The world has always had a frontier, an edge beyond which nothing was known.

Most famous of these frontiers was the dark and endless waters beyond the Azores during the fourteenth and fifteenth centuries. Most people believed that the world was flat and that the water went on forever, until the sailing ship would suddenly fall off the face of the earth. A series of explorers that included Christopher Columbus, Magellan, and Vespucci conquered that fear (1) and found the frontier: the new world. And then that world became known and it became the land beyond the Appalachian Mountains, the land of the endless forests and native tribes. Davy Crockett was a hero of that frontier, a man who boldly explored it, and in some eyes conquered it. The frontier kept moving west until all the land was explored. Eyes turned north and south, to the poles and then to the deep depths of the ocean.

In the last century the eye turned to space and what lay beyond the dark nothingness, to the stars that twinkled so many miles away that the source of that light might already have disappeared. Then we explored the unseen frontier, the aspects of our makeup and the smallest building blocks of creation, and later we vaulted into a fantastic frontier of electronic technology, building vast webs of ideas and images, sights and sounds that lie in some computer and millions of cables, but exist in the pantheon of our minds. (2) We have always had a frontier and we always will.

Where is the key question and its answer is simple: the unknown.

Man has always been captivated by the unknown. Something within us drives to know what is out there, what is inside us, what lies beyond our understanding. This desire can be likened to a baby that crawls on its hands and knees all around the room, to the edge of the stairs and then up them, to the doors and to every corner of the room. It can be likened to a baby that puts everything in its mouth. Only by doing so, can the baby grow and learn and understand its existence and how to survive. And the baby does so naturally, and sometimes against the wishes of the parents, who know that a shoe shouldn’t be put in the mouth, or a fly swatter, or the moldy carrot under the stove.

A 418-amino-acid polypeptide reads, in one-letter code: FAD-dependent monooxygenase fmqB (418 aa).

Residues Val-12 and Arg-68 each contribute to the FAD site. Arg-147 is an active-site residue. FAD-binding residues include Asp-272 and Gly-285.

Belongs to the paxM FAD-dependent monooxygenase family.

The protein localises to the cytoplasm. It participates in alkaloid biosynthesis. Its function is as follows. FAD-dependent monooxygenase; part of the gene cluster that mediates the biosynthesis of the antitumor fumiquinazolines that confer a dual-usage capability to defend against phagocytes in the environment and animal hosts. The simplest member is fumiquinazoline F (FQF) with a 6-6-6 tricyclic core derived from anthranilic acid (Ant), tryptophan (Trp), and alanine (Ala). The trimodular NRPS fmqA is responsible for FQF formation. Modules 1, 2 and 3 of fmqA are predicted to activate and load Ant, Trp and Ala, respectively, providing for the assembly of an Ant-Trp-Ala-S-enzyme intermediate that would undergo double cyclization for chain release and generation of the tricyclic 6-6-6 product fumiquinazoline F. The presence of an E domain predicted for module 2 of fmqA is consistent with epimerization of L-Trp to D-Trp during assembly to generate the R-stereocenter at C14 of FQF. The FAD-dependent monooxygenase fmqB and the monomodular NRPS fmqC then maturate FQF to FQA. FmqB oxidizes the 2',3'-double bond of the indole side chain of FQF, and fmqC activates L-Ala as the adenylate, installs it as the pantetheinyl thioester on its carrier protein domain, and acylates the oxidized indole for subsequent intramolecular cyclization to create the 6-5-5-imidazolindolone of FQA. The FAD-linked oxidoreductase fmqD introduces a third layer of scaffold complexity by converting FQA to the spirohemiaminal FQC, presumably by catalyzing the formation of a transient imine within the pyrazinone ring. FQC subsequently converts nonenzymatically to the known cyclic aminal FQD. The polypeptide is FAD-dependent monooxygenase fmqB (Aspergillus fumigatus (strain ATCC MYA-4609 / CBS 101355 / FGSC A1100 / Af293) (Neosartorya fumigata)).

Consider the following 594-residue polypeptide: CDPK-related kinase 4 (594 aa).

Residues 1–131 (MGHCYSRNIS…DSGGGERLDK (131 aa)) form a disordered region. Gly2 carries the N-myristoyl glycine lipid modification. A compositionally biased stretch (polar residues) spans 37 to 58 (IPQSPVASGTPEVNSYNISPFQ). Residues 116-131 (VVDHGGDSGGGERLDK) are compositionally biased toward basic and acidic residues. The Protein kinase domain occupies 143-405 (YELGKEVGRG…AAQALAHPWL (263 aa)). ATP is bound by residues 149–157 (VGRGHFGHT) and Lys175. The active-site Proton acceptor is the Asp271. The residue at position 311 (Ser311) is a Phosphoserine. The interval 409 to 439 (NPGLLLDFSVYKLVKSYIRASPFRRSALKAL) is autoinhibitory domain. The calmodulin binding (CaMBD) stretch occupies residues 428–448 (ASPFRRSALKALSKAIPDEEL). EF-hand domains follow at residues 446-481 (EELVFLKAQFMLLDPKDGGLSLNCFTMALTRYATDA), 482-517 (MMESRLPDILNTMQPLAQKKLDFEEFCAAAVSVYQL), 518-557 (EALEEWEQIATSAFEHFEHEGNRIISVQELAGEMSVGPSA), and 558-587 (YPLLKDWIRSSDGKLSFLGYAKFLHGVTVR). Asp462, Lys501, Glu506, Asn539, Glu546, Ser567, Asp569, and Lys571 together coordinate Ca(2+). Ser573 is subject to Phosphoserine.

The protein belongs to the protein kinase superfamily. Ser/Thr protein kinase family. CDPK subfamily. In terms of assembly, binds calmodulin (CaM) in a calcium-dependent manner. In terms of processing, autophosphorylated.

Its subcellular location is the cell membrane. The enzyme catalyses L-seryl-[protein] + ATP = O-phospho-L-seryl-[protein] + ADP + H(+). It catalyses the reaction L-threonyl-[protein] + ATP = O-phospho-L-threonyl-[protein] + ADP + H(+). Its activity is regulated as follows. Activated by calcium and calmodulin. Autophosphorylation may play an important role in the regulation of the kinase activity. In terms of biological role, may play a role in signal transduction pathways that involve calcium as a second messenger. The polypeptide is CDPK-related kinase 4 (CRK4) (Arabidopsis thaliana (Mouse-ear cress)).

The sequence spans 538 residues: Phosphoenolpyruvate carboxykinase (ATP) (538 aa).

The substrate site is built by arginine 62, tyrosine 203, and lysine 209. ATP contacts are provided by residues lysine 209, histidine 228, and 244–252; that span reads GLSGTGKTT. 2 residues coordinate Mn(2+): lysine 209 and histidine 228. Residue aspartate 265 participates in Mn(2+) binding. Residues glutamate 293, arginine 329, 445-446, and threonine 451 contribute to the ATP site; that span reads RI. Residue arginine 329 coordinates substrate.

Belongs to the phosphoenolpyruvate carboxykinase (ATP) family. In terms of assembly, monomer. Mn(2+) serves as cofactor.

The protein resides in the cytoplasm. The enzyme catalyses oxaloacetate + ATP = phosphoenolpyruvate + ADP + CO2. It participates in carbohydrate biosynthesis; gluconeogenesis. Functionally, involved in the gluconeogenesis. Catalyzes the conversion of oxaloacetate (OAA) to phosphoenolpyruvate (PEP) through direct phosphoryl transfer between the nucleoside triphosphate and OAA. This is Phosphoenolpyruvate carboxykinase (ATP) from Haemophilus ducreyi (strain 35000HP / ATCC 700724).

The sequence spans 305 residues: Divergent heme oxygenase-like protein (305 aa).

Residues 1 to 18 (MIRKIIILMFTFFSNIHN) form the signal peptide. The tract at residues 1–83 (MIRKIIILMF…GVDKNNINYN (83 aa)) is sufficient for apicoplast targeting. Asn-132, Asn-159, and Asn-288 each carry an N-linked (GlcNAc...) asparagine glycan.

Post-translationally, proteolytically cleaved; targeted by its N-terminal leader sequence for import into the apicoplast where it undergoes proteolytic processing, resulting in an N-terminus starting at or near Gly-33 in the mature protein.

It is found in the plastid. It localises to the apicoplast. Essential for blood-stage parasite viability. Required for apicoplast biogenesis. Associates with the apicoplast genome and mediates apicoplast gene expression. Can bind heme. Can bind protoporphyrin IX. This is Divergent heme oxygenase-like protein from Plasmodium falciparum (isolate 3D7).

It’s man’s natural instinct to explore, to be an adventurer. It was coded into us when we were created, by the hand of providence himself. We were meant to be explorers. And if we were meant to be explorers then we need a frontier.

The frontier is where noble aspirations and dreams begin, where man challenges himself and the human race to expand knowledge. It is where man satisfies his hunger for adventure and finds what he is made of. (3)

Three things to understand.

(1) In order to explore a frontier a man must conquer his fear. Christopher Columbus heard everyone telling him that he would fall off the face of the world, and yet he sailed on, even past the point when his own crew began to doubt him. Muhammed Ali was knocked down over a thousand times, yet he kept getting back up and that is how he became the greatest boxer of all time, when he pushed past his fear and doubt and pain, and stood up once more.

(2) There is always a frontier to be found, as history displays, even after all of them seem to have been found. How many times did man think they had found the last frontier, only to look in a new direction. Finding and identifying the next may take time, but it is there. And every man may have a different frontier, a personal struggle and search for knowledge and truth.

(3) In any frontier there is the potential for growth. Davy Crockett was a boy before he became one of the most widely known trackers, hunters, and explorers of the American Frontier. He grew up, he grew stronger, he grew wiser by joining the adventure.

A wise man once said, “To conquer such heights, I must first be able to see them. And then I must be awed and want to conquer them.”

© Seth Crossman